These are the best jazz shows in the city for the month of November.
If you like to do sexy things with bath salts and aromatic candles, the tenor saxophonist Houston Person has your soundtrack. The 77-year-old elder of jazz is a gospel torchbearer of the slow, simmering ballad, and you can find him with his quartet on Friday, Nov. 9, at Jazz 966 in Brooklyn. Person also plays in a monthly Saturday series at the Metropolitan Room with singer Pamela Luss.
Jazz and Colors
On the afternoon of Saturday, Nov. 10, several jazz bands will fill Central Park to perform fall- and city-themed standards like John Coltrane’s “Central Park West” and Vernon Duke’s “Autumn in New York.” The bands include the Chris Dingman Quartet, the Kevin Hays Trio and the Jazz at Lincoln Center All-Stars, among many others. Isn’t it romantic?
Victor Wooten Band
The bassist Victor Wooten came to prominence as a member of the Flecktones, a band that prizes virtuosity and musical one-upmanship. With his jazz-funk group, Wooten can be a bit of a show-off, but he delivers much more than flash. He’ll perform on Sunday, Nov. 11, at the B.B. King Blues Club and Grill. The guitarist Jimmy Herring also plays with his own band.
Greg Lewis Organ Monk Trio
The organ trio, often a purveyor of clichéd blues licks and stilted dynamics, has frustrated jazz listeners since perhaps the early 1960s. But the Hammond C-3 player Greg Lewis sidesteps cliché with his Organ Monk group, which makes music influenced by Thelonious Monk. Hear him on his latest album, Uwo in the Black, or see him live at the Lenox Lounge on Tuesday, Nov. 13, with the blues singer Sweet Georgia Brown. (He’s busy this month; check out his website for a full itinerary.)
Gilad Hekselman Trio
Listen to Gilad Hekselman’s latest album, Hearts Wide Open, and you’ll hear a smart and sensitive guitarist who has internalized the music of Ornette Coleman, George Gershwin and Kurt Rosenwinkel, among other sources. The young, Israeli-born musician performs with his trio on Wednesday, Nov. 14, at the Museum of Jewish Heritage.
Ned Goold Trio
The last time we saw Ned Goold — performing in a duo with the pianist Spike Wilner — he seemed cranky, cursing and muttering odd remarks between songs. But when he got behind his horn, he delivered beautiful, smeary, off-the-beat phrases in the vein of Dexter Gordon. The tenor saxophonist is well-known for his work with Harry Connick Jr., but you’d do well to see him with his trio at Smalls on Friday, Nov. 16. He also hosts an after-hours jam session every Wednesday at Fat Cat, just around the corner.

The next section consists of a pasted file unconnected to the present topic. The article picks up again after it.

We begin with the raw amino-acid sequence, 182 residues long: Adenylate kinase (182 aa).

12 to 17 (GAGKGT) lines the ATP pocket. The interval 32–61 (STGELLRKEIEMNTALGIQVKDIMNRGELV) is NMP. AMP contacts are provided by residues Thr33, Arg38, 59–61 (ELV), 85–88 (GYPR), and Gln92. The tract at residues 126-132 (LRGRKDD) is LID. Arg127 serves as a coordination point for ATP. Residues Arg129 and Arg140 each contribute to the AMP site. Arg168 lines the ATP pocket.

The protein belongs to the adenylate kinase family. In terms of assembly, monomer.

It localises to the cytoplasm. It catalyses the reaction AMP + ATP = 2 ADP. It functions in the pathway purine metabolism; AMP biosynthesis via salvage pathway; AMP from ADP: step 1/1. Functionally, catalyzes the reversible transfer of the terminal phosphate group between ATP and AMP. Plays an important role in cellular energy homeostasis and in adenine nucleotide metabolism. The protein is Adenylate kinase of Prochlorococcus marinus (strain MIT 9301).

You can’t believe it, can you? Kenny Gorelick, the smooth jazz figurehead best known as Kenny G, included here. You know what, though? To see him play the saxophone in an intimate venue like the Blue Note will, in all likeliness, be one of the oddest and most interesting things you’ll do this month. And aren’t you looking for new experiences? He plays Thursday, Nov. 15, through Sunday, Nov. 18.
Cyrille Aimée and The Surreal Band
The lovely French vocalist Cyrille Aimée is equally at ease singing a dire, romantic ballad as she is with scatting through the chord changes of a bebop-inflected number. Hear her nimble voice at Birdland on Tuesday, Nov. 20, through Saturday, Nov. 24. She will perform with her sextet, the Surreal Band.
Ken Peplowski Quartet
On the tenor saxophone Ken Peplowski plays slow, breathy phrases, like Ben Webster, and on the clarinet he’s got a sweet tone, similar to Benny Goodman’s. But comparisons will only get you so far; Peplowski has a voice all his own. See him with his quartet — including the pianist Don Friedman, the bassist Phil Palombi and the drummer Shinnosuke Takahashi — on Saturday, Nov. 24, at the Kitano.
Mary Stallings with Eric Reed Trio
If you are into slow ballads of the sort that will slay you with their emotional resonance, Mary Stallings — who has a deeply beautiful voice, nasal and metallic — is the singer for you. She performs with an immaculate trio — including the pianist Eric Reed, the bassist Reuben Rogers and the drummer Carl Allen — Tuesday, Nov. 27, through Sunday, Dec. 2, at Dizzy’s Club Coca-Cola.